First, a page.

Our first real downpour since my experience heading to Xela, this one came complete with high winds, forcing us to stop under cover at a gas station. The real danger with so much water: hidden man eating potholes.
Best to stop and wait. No matter how good your raingear, nothing seems waterproof in torrential downpours.

All rain must end.

Honduras was beautiful. The winding road took us through green, sweeping mountain vistas and quaint small pueblos. Since we weren't ripped off at the border and getting shaken down for bribes, we started to sadden at skipping the entire country. Oh well, you can't do it all.
Nicaragua border: 3$ Fumigation, 12$ insurance, 10$ tourist card and 2$ admin fee.

Never skip a border booth. They hold your ID to wait for your export paperwork. We didn't like it, but that was the way.


Paperwork goes in here. Then they check the VINs and away you go.


Welcome to Nicaragua.


Batman stands guard, loudly saying English words the hazmat-coated fumigation man doesn't understand.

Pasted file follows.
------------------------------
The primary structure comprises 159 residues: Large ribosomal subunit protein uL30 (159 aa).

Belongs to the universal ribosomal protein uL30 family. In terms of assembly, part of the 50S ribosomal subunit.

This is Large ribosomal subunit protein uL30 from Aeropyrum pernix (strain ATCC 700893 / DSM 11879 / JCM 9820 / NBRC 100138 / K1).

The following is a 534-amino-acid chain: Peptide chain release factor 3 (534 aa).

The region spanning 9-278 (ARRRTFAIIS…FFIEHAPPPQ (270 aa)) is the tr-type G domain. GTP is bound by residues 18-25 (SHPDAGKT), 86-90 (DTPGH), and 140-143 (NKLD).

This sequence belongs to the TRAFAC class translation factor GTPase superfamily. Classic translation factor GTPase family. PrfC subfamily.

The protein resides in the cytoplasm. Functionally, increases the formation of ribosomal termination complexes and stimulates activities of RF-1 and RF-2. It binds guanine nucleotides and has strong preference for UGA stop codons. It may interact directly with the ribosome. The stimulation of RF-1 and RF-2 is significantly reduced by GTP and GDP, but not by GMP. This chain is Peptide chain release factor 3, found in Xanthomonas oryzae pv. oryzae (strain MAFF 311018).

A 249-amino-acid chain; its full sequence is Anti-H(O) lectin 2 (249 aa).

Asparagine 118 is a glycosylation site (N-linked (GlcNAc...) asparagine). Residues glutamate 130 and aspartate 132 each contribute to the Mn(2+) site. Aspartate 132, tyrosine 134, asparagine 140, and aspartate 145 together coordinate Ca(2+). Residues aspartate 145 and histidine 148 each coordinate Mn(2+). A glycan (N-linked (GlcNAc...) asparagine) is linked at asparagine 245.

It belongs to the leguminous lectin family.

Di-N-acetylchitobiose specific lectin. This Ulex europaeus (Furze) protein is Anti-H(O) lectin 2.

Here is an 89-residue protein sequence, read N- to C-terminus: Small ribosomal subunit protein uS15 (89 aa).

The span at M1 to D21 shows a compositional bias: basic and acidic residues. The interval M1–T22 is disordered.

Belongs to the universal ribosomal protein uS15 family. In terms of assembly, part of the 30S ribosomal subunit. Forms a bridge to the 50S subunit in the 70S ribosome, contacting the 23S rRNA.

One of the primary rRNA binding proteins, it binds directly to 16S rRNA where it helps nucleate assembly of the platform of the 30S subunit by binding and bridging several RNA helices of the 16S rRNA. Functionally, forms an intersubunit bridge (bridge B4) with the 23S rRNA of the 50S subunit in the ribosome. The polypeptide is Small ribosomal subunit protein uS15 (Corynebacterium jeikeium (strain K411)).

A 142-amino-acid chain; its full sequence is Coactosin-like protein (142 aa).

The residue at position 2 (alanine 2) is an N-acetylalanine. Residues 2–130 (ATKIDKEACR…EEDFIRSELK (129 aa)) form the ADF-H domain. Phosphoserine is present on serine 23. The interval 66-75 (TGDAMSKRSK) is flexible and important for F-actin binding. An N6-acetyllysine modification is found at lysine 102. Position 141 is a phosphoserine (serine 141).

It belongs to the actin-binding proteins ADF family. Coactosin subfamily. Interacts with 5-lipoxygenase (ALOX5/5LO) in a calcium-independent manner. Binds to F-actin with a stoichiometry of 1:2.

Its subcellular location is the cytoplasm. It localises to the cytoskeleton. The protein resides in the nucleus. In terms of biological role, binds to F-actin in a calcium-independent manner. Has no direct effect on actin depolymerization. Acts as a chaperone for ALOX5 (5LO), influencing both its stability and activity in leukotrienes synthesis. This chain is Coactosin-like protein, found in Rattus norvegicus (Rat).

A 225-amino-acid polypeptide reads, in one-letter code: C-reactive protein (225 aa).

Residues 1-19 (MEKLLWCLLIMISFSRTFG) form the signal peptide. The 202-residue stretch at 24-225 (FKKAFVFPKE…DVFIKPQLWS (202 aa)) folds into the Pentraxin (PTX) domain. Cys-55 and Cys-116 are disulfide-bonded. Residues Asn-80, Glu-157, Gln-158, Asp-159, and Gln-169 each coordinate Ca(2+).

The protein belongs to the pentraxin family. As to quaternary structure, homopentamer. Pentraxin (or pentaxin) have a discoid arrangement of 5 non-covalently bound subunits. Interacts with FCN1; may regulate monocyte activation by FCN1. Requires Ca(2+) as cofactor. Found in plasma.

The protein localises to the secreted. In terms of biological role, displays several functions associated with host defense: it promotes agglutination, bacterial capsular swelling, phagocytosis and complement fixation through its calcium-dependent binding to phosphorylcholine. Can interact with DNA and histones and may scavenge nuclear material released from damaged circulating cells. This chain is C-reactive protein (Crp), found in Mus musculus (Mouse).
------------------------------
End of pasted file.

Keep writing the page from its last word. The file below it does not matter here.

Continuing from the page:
Batman fending off the evil insurance pushers.


So well marked and easy to find: the policeman office to sign off the papers. (to the right of the blue and white building)

Batman became frustrated with the insurance salesmen, and snapped at one of them. He hadn't liked how they had approached him earlier on, before he had a chance to get off the bike. Tensions were running a little high, and we were losing daylight. Our hope had been to teach Batman how to cross the borders himself, but the long drawn out paperwork process and Spanish only conversations made that challenging, so he felt a little like he was being led along blindly. He was. We gave Batman a fish instead of teaching him. We had to keep pace. Sorry Batman.
Our lost half hour in the morning, and 45 minutes in the rain had put us a bit behind schedule. We don't like to ride at night. We especially don't like to ride at night, on a highway, in a new country, after a long day, WITHOUT LIGHTS...

...but sometimes you have to do things you don't like.


Fuse at fault.


Finally able to pull over and defuse the situation

It was a narrow road with no shoulder, and nowhere to pull over. Jayne rode in front of me riding off my headlights for about 15 minutes until we could finally pull over to replace the blown fuse that had killed her lights. A few minutes later we were in the city of Esteli at our couch surf, and more than happy to be off the road.

Squeezed into the yard

It was a long day. Tomorrow we had to find a welder and help translate for Batman to fix up the Batmobile, then get ourselves to Managua for the arrival of real-sized Kelly in the evening. Plans. We have plans. And we're sticking to them. The impossible CAN happen.